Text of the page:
As demonstrated by the examples listed in Table I, DDB induces chirality in enantioface, enantiotope, and enantiomer differentiating10 reactions in which it acts as a metal (Li, Mg, Cu, Zn) complexing ligand, as a hydrogen-bond mediating component, and as a base catalyst. It can be used at temperatures as low as −150°C if mixed with appropriate cosolvents.3 It is readily recovered and separated from products by acid extraction during workup. The enantiomeric excess (e.e.) obtained in this asymmetric induction is generally in the range of 10–20%; in optimized and/or fortuitous cases, optical yields of up to 50% have been obtained. The chemical yields are as high as in conventional achiral solvent systems. An application of DDB is described on p. 000 of this volume.
TABLE 1
ASYMMETRIC SYNTHESES WITH ( + )-DDB AS A CHIRAL AUXILIARY AGENT2,3,4,5,6,7,8

Reagents

Conditions (DDB : Reagent, Temp. °C, Solvent)

Product

[α]D (Solvent, c) (%, e.e)


C6H5CHO + Bu2Mg

2 : 1, −78, ether

−2.5° (C6H6, 7.0) (8)

C6H5CHO + BuLi

10 : 1, −150, pentane

+7° (neat) (40)

C6H5CHO + i-PrLi

4 : 1, −120, pentane

+6.1° (ether, 7.5) (14)

C6H5CHO + (C6H5S)3CLi

10 : 1, −78, pentane

+23° (C6H6, 1.03) (12)

10 : 1, −78, pentane

+6.5 (CH2Cl2, 3.0) (14.8)

10 : 1, −78, pentane

+5.1° (C6H6, 11.1)

10 : 1, −78, pentane

+9.1° (C6H6, 12.4) (14)

10 : 1, −78, pentane

+8.5° (C6H6, 11.3) (~22)

C6H5COCH3 + LiAlH4

−78, pentane

+4.7° (neat) (11)

3 : 1, −30, hexane

+15.5° (CH2Cl2, 18.7)

10 : 1, −78, ether

−10° (C6H6, 5.9)

10 : 1, −78, ether

+6.9° (C6H6, 6.8)

10 : 1, −78, ether

−0.9° (C6H6, 11.5)

10 : 1, −78, ether

−1.7° (neat) (13.6)

10:1, −78, ether

−0.74° (C6H6, 6)

10:1, −78, ether

−1.0° (C6H6, 4.3)

CH3CH=CHNO2 + BuLi

10:1, −78, pentane

+ 0.9° (C6H6, 10.4) (28)

10:1, −78, pentane

−4.3° (C6H6, 7.5) (45)

10:1, −78, pentane

+0.7° (C6H6, 5.4) (10)

9:1, −125, pentane

−27.5° (C6D6, 4.9) (12.4)

−20, THF

+2.9 ± 0.3° [365 nm] (CHCl3, 0.62) (12)

10:1, −78, pentane

+8.2° (neat) (5)

10:1, −100, pentane

+1.9° (neat)

C6H5COCH3 + hv

7.5:1, −72, pentane

+8.0° (C2H5OH, 5.0) (23.5)

C6H5COCH3 + cathodic, electrochemical reduction

24, methanol

+2.2°(C2H5OH, 5.0) (6.4)

C6H5COCH3 + Li/naphthalene

6:1, 25,

2.5° (C2H5OH, 5.0) (7.3)

C6H5CO-t-Bu + hv

−30, neat DDB

−1.2°[(C2H5)2O, 5.0]

−35, pentane

+22.3° (CHCl3, 5.0)

−15, neat DDB

−20.0° (CH3SOCH3, 2.0)

C6H5CHO + C6H5CH2COOH + AcOAc

6:1, −25

diastereomer a +5.0°, diastereomer b +26.0° (C2H5OH, 3)


TABLE II
COMPARISON OF TMBa WITH DDBb USED AS COSOLVENTS IN THE ADDITION OF BUTYLLITHIUM TO VARIOUS ALDEHYDES AT −78°C IN PENTANE3

RCHO + C4H9Li → RCH(OH)C4H9

e.e. (%)

R

With TMBa

With DDBb

Sense of Rotation, Absolute Configuration


CH3

1.2

7.5

( + )-S

C2H5

8.8

11.5

( + )-S

i-C3H7

18.0

19.0

( + )-R

t-C4H9

22.8

13.5

( + )-R

(C2H5)2CH

20.0

19.0

( + )

c-C6H11

25.0

22.5

( + )-R

C6H5

30.0

19.0

( + )-R

4-CH3-C6H4

32.5

11.5

( + )

2-CH3-C6H4

45.3

10.5

( + )

2,4,6-(CH3)3-C6H2

23.0

2.3

( + )


aTMB = (S,S)-( − )-1,2,3,4-tetramethoxybutane.

bDDB = (S,S)-( + )-1,4-bis (dimethylamino)-2,3-dimethoxybutane.

Another chiral cosolvent, which is less readily separated from low-boiling and/or water-soluble products and is somewhat less stable toward organolithium reagents, is (S,S)-( − )-1,2,3,4-tetramethoxybutane (TMB).3 As is shown in Table II, it is a cosolvent that is superior to DDB in differentiating between the enantiotopic faces of aldehydes with organolithium reagents.3 Finally, the octamethyl-1,4-diamino-2,3-bis (2-aminoethoxy)butane (DEB)5 can be used in a 2 : 1 ratio with alkyllithium reagents to produce carbinols in even higher enantiomeric yields.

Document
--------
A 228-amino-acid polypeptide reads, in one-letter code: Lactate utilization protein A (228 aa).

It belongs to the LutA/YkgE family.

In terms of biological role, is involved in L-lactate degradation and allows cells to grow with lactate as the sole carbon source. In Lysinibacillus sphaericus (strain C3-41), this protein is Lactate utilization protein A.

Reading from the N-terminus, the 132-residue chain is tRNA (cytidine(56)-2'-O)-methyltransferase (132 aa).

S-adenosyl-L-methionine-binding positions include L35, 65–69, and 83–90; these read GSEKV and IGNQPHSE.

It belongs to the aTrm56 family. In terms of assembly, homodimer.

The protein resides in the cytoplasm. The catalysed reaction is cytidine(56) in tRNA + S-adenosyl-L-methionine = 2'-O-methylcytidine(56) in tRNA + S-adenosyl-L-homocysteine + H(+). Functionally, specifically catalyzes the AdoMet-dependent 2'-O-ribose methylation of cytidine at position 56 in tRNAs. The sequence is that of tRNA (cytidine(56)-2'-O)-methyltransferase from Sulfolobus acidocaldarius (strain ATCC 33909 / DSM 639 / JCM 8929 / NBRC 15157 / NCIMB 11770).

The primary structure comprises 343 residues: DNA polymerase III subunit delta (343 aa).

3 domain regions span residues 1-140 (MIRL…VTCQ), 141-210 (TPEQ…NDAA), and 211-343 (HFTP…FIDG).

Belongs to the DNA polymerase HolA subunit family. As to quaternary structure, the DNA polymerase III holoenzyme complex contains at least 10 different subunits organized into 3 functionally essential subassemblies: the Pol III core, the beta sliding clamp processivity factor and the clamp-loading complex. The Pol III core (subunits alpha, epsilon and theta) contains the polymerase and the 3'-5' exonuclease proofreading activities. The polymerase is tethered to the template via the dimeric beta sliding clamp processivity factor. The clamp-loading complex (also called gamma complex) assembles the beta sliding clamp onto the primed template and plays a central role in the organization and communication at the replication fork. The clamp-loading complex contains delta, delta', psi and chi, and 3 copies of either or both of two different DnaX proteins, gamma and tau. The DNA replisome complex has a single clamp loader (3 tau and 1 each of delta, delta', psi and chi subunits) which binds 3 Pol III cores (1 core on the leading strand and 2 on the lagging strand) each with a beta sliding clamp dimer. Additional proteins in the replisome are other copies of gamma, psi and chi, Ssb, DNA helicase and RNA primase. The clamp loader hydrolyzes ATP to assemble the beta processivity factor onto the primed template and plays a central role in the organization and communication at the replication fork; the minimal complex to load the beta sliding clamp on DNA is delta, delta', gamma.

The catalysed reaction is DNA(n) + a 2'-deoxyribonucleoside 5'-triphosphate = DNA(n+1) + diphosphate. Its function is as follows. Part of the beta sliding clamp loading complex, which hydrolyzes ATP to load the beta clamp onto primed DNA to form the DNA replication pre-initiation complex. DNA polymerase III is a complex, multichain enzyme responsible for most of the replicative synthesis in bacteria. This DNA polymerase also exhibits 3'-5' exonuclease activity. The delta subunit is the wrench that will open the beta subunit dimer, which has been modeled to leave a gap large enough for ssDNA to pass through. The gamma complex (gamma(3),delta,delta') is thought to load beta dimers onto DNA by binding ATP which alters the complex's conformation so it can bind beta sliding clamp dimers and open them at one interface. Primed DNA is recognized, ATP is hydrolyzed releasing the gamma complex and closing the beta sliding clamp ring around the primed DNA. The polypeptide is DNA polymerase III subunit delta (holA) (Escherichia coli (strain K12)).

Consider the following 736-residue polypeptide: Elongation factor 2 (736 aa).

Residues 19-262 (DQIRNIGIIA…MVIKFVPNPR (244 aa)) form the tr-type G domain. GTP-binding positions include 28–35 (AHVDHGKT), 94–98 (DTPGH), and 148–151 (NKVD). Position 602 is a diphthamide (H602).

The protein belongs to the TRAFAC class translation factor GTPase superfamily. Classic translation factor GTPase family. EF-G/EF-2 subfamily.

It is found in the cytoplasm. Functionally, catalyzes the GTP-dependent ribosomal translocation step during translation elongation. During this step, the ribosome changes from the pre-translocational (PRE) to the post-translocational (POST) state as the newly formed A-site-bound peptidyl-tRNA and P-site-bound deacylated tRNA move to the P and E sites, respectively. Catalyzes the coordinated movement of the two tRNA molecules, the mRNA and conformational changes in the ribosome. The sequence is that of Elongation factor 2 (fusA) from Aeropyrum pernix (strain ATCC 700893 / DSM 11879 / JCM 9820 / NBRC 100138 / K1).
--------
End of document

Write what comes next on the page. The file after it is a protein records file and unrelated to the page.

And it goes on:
DDB, TMB, and DEB are far superior to other neutral chiral auxiliary agents used in the same reactions.3,10,11,12,13
This preparation is referenced from:

References and Notes
  1. Laboratorium für Organische Chemie der Eidgenössischen Technischen Hochschule, ETH-Zentrum, Universitätstrasse 16, CH-8092-Zürich and Institut für Organische Chemie der Justus Liebig-Universität, Giessen, Fachbereich 14, Heinrich-Buff-Ring 58, D-6300-Giessen.
  2. Seebach. D.; Dörr, H.; Bastani, B.; Ehrig, V. Angew. Chem. 1969, 81, 1002; Angew. Chem., Int. Ed. Engl. 1969, 8, 982.
  3. Seebach, D.; Kalinowski, H.-O.; Bastani, B.; Crass, G.; Daum, H.; Dörr, H.; Du Preez, N. P.; Ehrig, V.; Langer, W.; Nüssler, Ch.; Oei, H.-A.; Schmidt, M. Helv. Chim. Acta 1977, 60, 301.
  4. Seebach, D.; Oei, H.-A. Angew. Chem. 1975, 87, 629; Angew. Chem., Int. Ed. Engl. 1975, 14, 634. Seebach. D.; Oei. H.-A.; Daum, H. Chem. Ber. 1977, 110, 2316.
  5. Seebach, D; Langer, W.; Crass, G.; Wilka, E. M.; Hilvert, D.; Brunner, E. Helv. Chim. Acta 1979, 62, 2695; Seebach, D.; Langer, W. Helv. Chim. Acta 1979, 62, 1701, 1710.
  6. Trost, B. M.; Biddlecom, W. G. J. Org. Chem. 1973, 38, 3438.
  7. Karlsen, S.; Frøyen, P.; Skattebøl, L. Acta Chem. Scand. Ser. B 1976, 30, 664.
  8. Quast, H.; Weise Velez, C. A. Angew. Chem. 1978, 90, 224; Angew. Chem., Int. Ed. Engl. 1978, 17, 213.
  9. Natural (R,R)-( + )-tartaric acid costs DM 142/3 kg (Aldrich Chemical Company, Inc.); the unnatural (S,S)-enantiomer can be purchased from Chemische Fabrik Uetikon, CH-Uetikon, at SFr. 350/kg, 195/kg (as a 100-kg batch), or 70/kg (> 1000-kg batch).
  10. Izumi, Y.; Tai, A. "Stereo-Differentiating Reactions," Academic Press: New York, San Francisco, London; Kodansha Ltd. Tokyo, 1977.
  11. Morrison, J. D.; Mosher, H. S. "Asymmetric Organic Reactions," Prentice-Hall: Englewood Cliffs, NJ, 1971.
  12. Langer, A. W. "Polyamine-Chelated Alkali Metal Compounds," Advances in Chemistry Series, American Chemical Society: Washington, DC, 1974.
  13. Nozaki, H.; Aratani, T.; Toraya, T.; Noyori, R. Tetrahedron, 1971, 27, 905.

Appendix
Chemical Abstracts Nomenclature (Collective Index Number);
(Registry Number)

(S,S)-( + )-1,4-Bis (dimethylamino)-2,3-dimethoxybutane (DDB)

Lithium aluminum hydride (LiAlH4)

C6H5CHO

Bu2Mg

i-PrLi

(C6H5S)3CLi

C6H5COCH3

CH3CH=CHNO2

C6H5CO-t-Bu

C6H5CH2COOH

AcOAc

octamethyl-1,4-diamino-2,3-bis (2-aminoethoxy)butane (DEB)

Li

ethanol (64-17-5)

HCl (7647-01-0)

Benzene (71-43-2)

ethyl acetate (141-78-6)

methanol (67-56-1)

ether (60-29-7)

hydrogen (1333-74-0)

sodium hydroxide (1310-73-2)

chloroform (67-66-3)

sodium sulfate (7757-82-6)

nitrogen (7727-37-9)

dimethyl sulfate (77-78-1)

cyclohexane (110-82-7)

potassium hydroxide (1310-58-3)

Naphthalene (91-20-3)

tartaric acid,
(87-69-4)

dimethylamine (124-40-3)

Pentane (109-66-0)

methylene chloride (75-09-2)

BuLi (109-72-8)

Tetrahydrofuran,
THF (109-99-9)

lithium aluminum hydride,
LiAlH4 (16853-85-3)

hexane (110-54-3)

argon (7440-37-1)

benzyltriethylammonium chloride (56-37-1)

diethyl tartrate

(R,R)-( + )-tartaric acid (87-69-4)

(R,R)-( + )-N,N,N',N'-Tetramethyltartaric acid diamide (26549-65-5)

(S,S)-( + )-1,4-BIS(DIMETHYLAMINO)-2,3-DIMETHOXYBUTANE,
1,4-Butanediamine, 2,3-dimethoxy-N,N,N',N'-tetramethyl-[S,S]-,
(S,S)-( + )-1,4-bis (dimethylamino)-2,3-dimethoxybutane (26549-21-3)

(R,R)-( + )-DIETHYL TARTRATE (87-91-2)

(R,R)-( + )-2,3-Dimethoxy-N,N,N',N'-tetramethylsuccinic acid diamide (26549-29-1)